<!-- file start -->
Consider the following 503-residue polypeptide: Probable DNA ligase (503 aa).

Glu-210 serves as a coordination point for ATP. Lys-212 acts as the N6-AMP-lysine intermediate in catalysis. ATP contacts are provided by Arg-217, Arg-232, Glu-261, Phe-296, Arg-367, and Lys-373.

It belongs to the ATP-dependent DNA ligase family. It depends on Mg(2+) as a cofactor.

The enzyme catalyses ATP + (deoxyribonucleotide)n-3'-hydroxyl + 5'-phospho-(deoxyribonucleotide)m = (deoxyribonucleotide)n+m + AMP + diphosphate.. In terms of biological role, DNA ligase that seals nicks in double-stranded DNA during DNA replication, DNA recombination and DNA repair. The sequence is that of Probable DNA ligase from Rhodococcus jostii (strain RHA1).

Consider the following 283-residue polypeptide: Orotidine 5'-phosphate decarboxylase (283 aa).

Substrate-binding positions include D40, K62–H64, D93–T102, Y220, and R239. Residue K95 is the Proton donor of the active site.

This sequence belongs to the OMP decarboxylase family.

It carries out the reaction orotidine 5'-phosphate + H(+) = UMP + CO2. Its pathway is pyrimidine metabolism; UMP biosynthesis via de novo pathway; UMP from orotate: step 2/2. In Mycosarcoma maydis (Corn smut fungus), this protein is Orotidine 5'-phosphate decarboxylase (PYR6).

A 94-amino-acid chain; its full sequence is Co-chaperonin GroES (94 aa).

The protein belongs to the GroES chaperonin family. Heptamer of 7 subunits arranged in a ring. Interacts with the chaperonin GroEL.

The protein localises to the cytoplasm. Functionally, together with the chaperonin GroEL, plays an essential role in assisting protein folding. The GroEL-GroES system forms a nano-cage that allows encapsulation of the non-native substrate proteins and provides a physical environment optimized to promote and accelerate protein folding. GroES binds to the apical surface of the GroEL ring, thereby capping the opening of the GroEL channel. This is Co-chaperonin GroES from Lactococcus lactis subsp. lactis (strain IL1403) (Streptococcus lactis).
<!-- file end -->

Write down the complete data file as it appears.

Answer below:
Consider the following 503-residue polypeptide: Probable DNA ligase (503 aa).

Glu-210 serves as a coordination point for ATP. Lys-212 acts as the N6-AMP-lysine intermediate in catalysis. ATP contacts are provided by Arg-217, Arg-232, Glu-261, Phe-296, Arg-367, and Lys-373.

It belongs to the ATP-dependent DNA ligase family. It depends on Mg(2+) as a cofactor.

The enzyme catalyses ATP + (deoxyribonucleotide)n-3'-hydroxyl + 5'-phospho-(deoxyribonucleotide)m = (deoxyribonucleotide)n+m + AMP + diphosphate.. In terms of biological role, DNA ligase that seals nicks in double-stranded DNA during DNA replication, DNA recombination and DNA repair. The sequence is that of Probable DNA ligase from Rhodococcus jostii (strain RHA1).

Consider the following 283-residue polypeptide: Orotidine 5'-phosphate decarboxylase (283 aa).

Substrate-binding positions include D40, K62–H64, D93–T102, Y220, and R239. Residue K95 is the Proton donor of the active site.

This sequence belongs to the OMP decarboxylase family.

It carries out the reaction orotidine 5'-phosphate + H(+) = UMP + CO2. Its pathway is pyrimidine metabolism; UMP biosynthesis via de novo pathway; UMP from orotate: step 2/2. In Mycosarcoma maydis (Corn smut fungus), this protein is Orotidine 5'-phosphate decarboxylase (PYR6).

A 94-amino-acid chain; its full sequence is Co-chaperonin GroES (94 aa).

The protein belongs to the GroES chaperonin family. Heptamer of 7 subunits arranged in a ring. Interacts with the chaperonin GroEL.

The protein localises to the cytoplasm. Functionally, together with the chaperonin GroEL, plays an essential role in assisting protein folding. The GroEL-GroES system forms a nano-cage that allows encapsulation of the non-native substrate proteins and provides a physical environment optimized to promote and accelerate protein folding. GroES binds to the apical surface of the GroEL ring, thereby capping the opening of the GroEL channel. This is Co-chaperonin GroES from Lactococcus lactis subsp. lactis (strain IL1403) (Streptococcus lactis).